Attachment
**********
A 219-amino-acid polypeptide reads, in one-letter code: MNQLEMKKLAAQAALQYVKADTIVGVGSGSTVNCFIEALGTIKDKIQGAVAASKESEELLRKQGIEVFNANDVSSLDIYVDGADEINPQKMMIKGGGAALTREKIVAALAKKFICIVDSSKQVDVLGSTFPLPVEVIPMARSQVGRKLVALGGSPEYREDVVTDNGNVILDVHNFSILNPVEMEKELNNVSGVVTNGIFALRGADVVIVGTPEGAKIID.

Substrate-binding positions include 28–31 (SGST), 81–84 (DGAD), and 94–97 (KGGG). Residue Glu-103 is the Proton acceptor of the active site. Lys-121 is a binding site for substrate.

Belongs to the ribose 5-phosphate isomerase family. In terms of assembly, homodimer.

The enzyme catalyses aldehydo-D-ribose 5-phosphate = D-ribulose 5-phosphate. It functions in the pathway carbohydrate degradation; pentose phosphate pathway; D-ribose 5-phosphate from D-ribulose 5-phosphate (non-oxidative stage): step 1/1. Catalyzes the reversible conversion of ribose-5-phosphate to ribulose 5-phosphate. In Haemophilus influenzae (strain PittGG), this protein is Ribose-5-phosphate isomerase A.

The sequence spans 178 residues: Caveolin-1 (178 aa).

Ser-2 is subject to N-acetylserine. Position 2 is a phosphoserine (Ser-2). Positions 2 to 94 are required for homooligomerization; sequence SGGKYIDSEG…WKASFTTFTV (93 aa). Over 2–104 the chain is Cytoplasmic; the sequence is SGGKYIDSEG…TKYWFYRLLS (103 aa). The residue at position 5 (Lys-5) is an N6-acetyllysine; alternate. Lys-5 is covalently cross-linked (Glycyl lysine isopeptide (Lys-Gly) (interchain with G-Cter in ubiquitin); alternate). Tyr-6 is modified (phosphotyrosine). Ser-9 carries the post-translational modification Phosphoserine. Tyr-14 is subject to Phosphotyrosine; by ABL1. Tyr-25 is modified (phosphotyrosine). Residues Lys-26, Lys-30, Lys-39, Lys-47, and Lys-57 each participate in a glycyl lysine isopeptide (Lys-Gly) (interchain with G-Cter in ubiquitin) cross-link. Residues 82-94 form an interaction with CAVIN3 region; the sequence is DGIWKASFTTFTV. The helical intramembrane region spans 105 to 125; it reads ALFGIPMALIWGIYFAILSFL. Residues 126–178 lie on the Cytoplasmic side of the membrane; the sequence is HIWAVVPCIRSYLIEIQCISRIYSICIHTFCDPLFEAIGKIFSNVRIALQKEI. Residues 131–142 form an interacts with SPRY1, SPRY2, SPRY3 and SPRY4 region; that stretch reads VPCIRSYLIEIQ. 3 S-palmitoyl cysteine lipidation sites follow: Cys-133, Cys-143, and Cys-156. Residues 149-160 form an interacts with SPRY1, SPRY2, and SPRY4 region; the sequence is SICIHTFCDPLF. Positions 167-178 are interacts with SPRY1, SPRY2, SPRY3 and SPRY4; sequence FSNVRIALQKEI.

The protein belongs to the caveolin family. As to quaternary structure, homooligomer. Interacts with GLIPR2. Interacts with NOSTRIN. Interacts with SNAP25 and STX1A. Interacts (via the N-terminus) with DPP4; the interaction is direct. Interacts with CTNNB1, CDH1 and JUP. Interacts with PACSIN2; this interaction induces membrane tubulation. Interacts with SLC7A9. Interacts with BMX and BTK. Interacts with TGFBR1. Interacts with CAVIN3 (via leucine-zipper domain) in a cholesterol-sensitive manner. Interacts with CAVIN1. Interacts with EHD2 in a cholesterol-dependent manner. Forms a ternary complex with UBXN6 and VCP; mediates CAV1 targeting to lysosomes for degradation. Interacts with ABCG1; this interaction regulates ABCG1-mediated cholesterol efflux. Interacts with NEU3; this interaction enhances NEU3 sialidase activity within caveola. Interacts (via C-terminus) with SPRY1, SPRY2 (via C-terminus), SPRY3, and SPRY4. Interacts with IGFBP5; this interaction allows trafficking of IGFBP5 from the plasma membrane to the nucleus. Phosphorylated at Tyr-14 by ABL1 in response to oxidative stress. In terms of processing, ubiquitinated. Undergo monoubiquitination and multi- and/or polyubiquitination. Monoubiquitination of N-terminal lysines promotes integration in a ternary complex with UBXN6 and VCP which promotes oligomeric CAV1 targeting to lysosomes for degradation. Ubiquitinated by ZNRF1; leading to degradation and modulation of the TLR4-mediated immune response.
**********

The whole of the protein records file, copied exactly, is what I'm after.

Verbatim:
A 219-amino-acid polypeptide reads, in one-letter code: MNQLEMKKLAAQAALQYVKADTIVGVGSGSTVNCFIEALGTIKDKIQGAVAASKESEELLRKQGIEVFNANDVSSLDIYVDGADEINPQKMMIKGGGAALTREKIVAALAKKFICIVDSSKQVDVLGSTFPLPVEVIPMARSQVGRKLVALGGSPEYREDVVTDNGNVILDVHNFSILNPVEMEKELNNVSGVVTNGIFALRGADVVIVGTPEGAKIID.

Substrate-binding positions include 28–31 (SGST), 81–84 (DGAD), and 94–97 (KGGG). Residue Glu-103 is the Proton acceptor of the active site. Lys-121 is a binding site for substrate.

Belongs to the ribose 5-phosphate isomerase family. In terms of assembly, homodimer.

The enzyme catalyses aldehydo-D-ribose 5-phosphate = D-ribulose 5-phosphate. It functions in the pathway carbohydrate degradation; pentose phosphate pathway; D-ribose 5-phosphate from D-ribulose 5-phosphate (non-oxidative stage): step 1/1. Catalyzes the reversible conversion of ribose-5-phosphate to ribulose 5-phosphate. In Haemophilus influenzae (strain PittGG), this protein is Ribose-5-phosphate isomerase A.

The sequence spans 178 residues: Caveolin-1 (178 aa).

Ser-2 is subject to N-acetylserine. Position 2 is a phosphoserine (Ser-2). Positions 2 to 94 are required for homooligomerization; sequence SGGKYIDSEG…WKASFTTFTV (93 aa). Over 2–104 the chain is Cytoplasmic; the sequence is SGGKYIDSEG…TKYWFYRLLS (103 aa). The residue at position 5 (Lys-5) is an N6-acetyllysine; alternate. Lys-5 is covalently cross-linked (Glycyl lysine isopeptide (Lys-Gly) (interchain with G-Cter in ubiquitin); alternate). Tyr-6 is modified (phosphotyrosine). Ser-9 carries the post-translational modification Phosphoserine. Tyr-14 is subject to Phosphotyrosine; by ABL1. Tyr-25 is modified (phosphotyrosine). Residues Lys-26, Lys-30, Lys-39, Lys-47, and Lys-57 each participate in a glycyl lysine isopeptide (Lys-Gly) (interchain with G-Cter in ubiquitin) cross-link. Residues 82-94 form an interaction with CAVIN3 region; the sequence is DGIWKASFTTFTV. The helical intramembrane region spans 105 to 125; it reads ALFGIPMALIWGIYFAILSFL. Residues 126–178 lie on the Cytoplasmic side of the membrane; the sequence is HIWAVVPCIRSYLIEIQCISRIYSICIHTFCDPLFEAIGKIFSNVRIALQKEI. Residues 131–142 form an interacts with SPRY1, SPRY2, SPRY3 and SPRY4 region; that stretch reads VPCIRSYLIEIQ. 3 S-palmitoyl cysteine lipidation sites follow: Cys-133, Cys-143, and Cys-156. Residues 149-160 form an interacts with SPRY1, SPRY2, and SPRY4 region; the sequence is SICIHTFCDPLF. Positions 167-178 are interacts with SPRY1, SPRY2, SPRY3 and SPRY4; sequence FSNVRIALQKEI.

The protein belongs to the caveolin family. As to quaternary structure, homooligomer. Interacts with GLIPR2. Interacts with NOSTRIN. Interacts with SNAP25 and STX1A. Interacts (via the N-terminus) with DPP4; the interaction is direct. Interacts with CTNNB1, CDH1 and JUP. Interacts with PACSIN2; this interaction induces membrane tubulation. Interacts with SLC7A9. Interacts with BMX and BTK. Interacts with TGFBR1. Interacts with CAVIN3 (via leucine-zipper domain) in a cholesterol-sensitive manner. Interacts with CAVIN1. Interacts with EHD2 in a cholesterol-dependent manner. Forms a ternary complex with UBXN6 and VCP; mediates CAV1 targeting to lysosomes for degradation. Interacts with ABCG1; this interaction regulates ABCG1-mediated cholesterol efflux. Interacts with NEU3; this interaction enhances NEU3 sialidase activity within caveola. Interacts (via C-terminus) with SPRY1, SPRY2 (via C-terminus), SPRY3, and SPRY4. Interacts with IGFBP5; this interaction allows trafficking of IGFBP5 from the plasma membrane to the nucleus. Phosphorylated at Tyr-14 by ABL1 in response to oxidative stress. In terms of processing, ubiquitinated. Undergo monoubiquitination and multi- and/or polyubiquitination. Monoubiquitination of N-terminal lysines promotes integration in a ternary complex with UBXN6 and VCP which promotes oligomeric CAV1 targeting to lysosomes for degradation. Ubiquitinated by ZNRF1; leading to degradation and modulation of the TLR4-mediated immune response.